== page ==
Feature - Beading on Gourds
This topic is a second time feature in the Arizona Gourds newsletter. Our original feature ran in the September 2006 newsletter, and featured a Beaded Rim tutorial from Dusti Lockey. (Older newsletters may have some dated information, but the features and tips are always valuable, so I leave these old newsletters online for your reference. If you want to find an older article, please check the newsletter index page.)
Beading on gourds can be done in many ways, from gluing on beads, weaving them on a rim, stitching them through the gourd shell, bead netting around a gourd, or simple bead embellishments on vases or masks. Many thanks to the artists that participated below. Each one has their own take on beading and hopefully they will inspire you to try your own beaded projects. Check out the recommended books below for more info on techniques and tools.
October updates from the desert southwest...
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Featured Books of the Month:
You can use this Amazon search box link to find all kinds of books and other products. I appreciate those of you that do so; Amazon purchases made through the links on this website help to support this site.
*Please visit the book page links shown at right to view collections of related titles. Each topic includes a variety of suggested books about each subject.
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Gourds with Southwestern Motifs by Bonnie Gibson
The hardcover edition is now out of print. This is the paperback version of my "Gourds" book.
All copies I sell are autographed.
(Click on book cover for ordering information.)
All photos and designs copyright © 2013 by Bonnie Gibson and may not be used without express written permission.
Featured Gourd of the Month:
"Sort of Steampunk"
Definitely not my usual style! This gourd has a textured rust coating and an assortment of clock gears and parts. The bird was created from recylcled rulers and a carved wooden body.
Newsletter Index - article and tip index from all the past newsletters
The Gourd Art Enthusiasts site continues to grow! We have about 3450 members, with gourd enthusiasts from all over the world! Membership is free and easy. The site also has state groups, event listings, a Q&A forum and a chat feature if you need an quick answer to a gourding question!
October is the month where gourders can go crazy!
By this time of year, most gourd vines have been hit by that first freeze and the plants are done growing for the year. Now it is time to assess your crop - once the leaves have died back, you may discover some gourds that had been hiding underneath the foliage.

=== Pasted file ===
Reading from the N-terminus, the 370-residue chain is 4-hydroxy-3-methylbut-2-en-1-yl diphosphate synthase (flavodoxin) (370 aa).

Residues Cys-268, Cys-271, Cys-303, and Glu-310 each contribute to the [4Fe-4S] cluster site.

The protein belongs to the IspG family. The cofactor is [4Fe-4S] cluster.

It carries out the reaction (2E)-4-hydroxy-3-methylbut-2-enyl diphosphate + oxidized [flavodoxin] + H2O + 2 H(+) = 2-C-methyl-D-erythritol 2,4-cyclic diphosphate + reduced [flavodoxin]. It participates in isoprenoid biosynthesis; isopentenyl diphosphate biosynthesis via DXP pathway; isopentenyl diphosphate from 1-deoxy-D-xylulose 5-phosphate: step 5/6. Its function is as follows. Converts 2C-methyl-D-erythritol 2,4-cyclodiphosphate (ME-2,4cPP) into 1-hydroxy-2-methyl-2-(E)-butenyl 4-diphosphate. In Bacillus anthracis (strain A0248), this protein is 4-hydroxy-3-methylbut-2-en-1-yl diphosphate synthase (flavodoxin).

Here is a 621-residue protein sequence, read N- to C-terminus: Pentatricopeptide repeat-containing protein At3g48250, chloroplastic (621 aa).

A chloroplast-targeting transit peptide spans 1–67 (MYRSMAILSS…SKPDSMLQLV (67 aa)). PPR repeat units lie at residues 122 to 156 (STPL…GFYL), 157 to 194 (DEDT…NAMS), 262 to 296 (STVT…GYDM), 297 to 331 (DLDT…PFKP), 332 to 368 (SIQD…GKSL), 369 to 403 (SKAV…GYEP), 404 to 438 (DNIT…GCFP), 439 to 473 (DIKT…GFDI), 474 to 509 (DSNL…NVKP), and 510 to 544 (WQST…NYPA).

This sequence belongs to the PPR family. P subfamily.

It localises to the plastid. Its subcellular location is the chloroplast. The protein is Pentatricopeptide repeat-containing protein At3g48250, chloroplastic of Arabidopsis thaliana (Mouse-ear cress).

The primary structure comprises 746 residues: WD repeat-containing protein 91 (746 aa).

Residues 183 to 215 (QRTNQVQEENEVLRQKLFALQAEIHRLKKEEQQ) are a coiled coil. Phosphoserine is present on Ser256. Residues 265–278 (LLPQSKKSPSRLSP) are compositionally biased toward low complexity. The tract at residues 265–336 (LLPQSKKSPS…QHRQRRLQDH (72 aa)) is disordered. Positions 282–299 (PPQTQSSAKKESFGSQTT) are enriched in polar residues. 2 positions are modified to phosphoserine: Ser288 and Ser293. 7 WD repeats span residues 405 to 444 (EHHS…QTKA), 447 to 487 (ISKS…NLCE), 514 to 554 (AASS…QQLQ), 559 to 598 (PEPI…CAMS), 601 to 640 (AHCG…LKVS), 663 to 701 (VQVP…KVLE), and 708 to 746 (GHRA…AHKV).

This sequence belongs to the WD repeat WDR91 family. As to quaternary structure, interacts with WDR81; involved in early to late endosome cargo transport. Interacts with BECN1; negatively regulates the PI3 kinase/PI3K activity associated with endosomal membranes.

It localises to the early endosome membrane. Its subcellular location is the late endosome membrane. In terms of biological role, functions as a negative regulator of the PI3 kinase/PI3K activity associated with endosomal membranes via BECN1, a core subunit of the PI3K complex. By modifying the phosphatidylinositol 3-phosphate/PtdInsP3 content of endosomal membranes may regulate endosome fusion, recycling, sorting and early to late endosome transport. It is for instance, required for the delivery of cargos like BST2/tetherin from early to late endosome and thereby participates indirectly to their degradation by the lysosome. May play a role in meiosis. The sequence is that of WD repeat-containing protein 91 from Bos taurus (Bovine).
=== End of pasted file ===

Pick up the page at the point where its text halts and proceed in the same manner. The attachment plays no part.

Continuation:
Do you get inspired seeing art of all different types? I post one or more art photos a day on the Arizona Gourds facebook page. Whenever possible, links are provided to the original artist's page. Remember - these are for inspiration - use them to come up with your own spin on an idea but please do not just copy other people's art.
"Like" Arizona Gourds on Facebook to get special offers, up to the minute news about new products and classes, and other gourding updates. (Just a note - I don't add gourd friends on my personal page, I save that for family and non-gourding friends.)
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Just type what you are looking for into the seach box below. *Can't see the search box? Please disable your ad blocker for the Arizona Gourds domain.
Update: Gourd Classes
I will be teaching two classes at the Wuertz Festival in February 2014. I will send out a note to the
class updates list the day before the registration begins. Classes will be announced soon. (I have
no control over the registration process, it is handled by the Wuertz Festival, through their website.)
Tip of the Month - Making Resin Coated Stone/Fossil Inserts for Weaving Projects
Last month, I posted a link on my Arizona Gourds Facebook page for a Kindle book that was being offered for free for only a couple of days. The book was on using casting resin to make jewelry. A common use for resins in the gourd world is for coating stone slabs or ammonite fossils so that they can be used in weaving. It's difficult to drill a hole in an agate, but it's easy to drill holes in resin that is poured over a stone, allowed to harden, and then trimmed with a saw if necessary.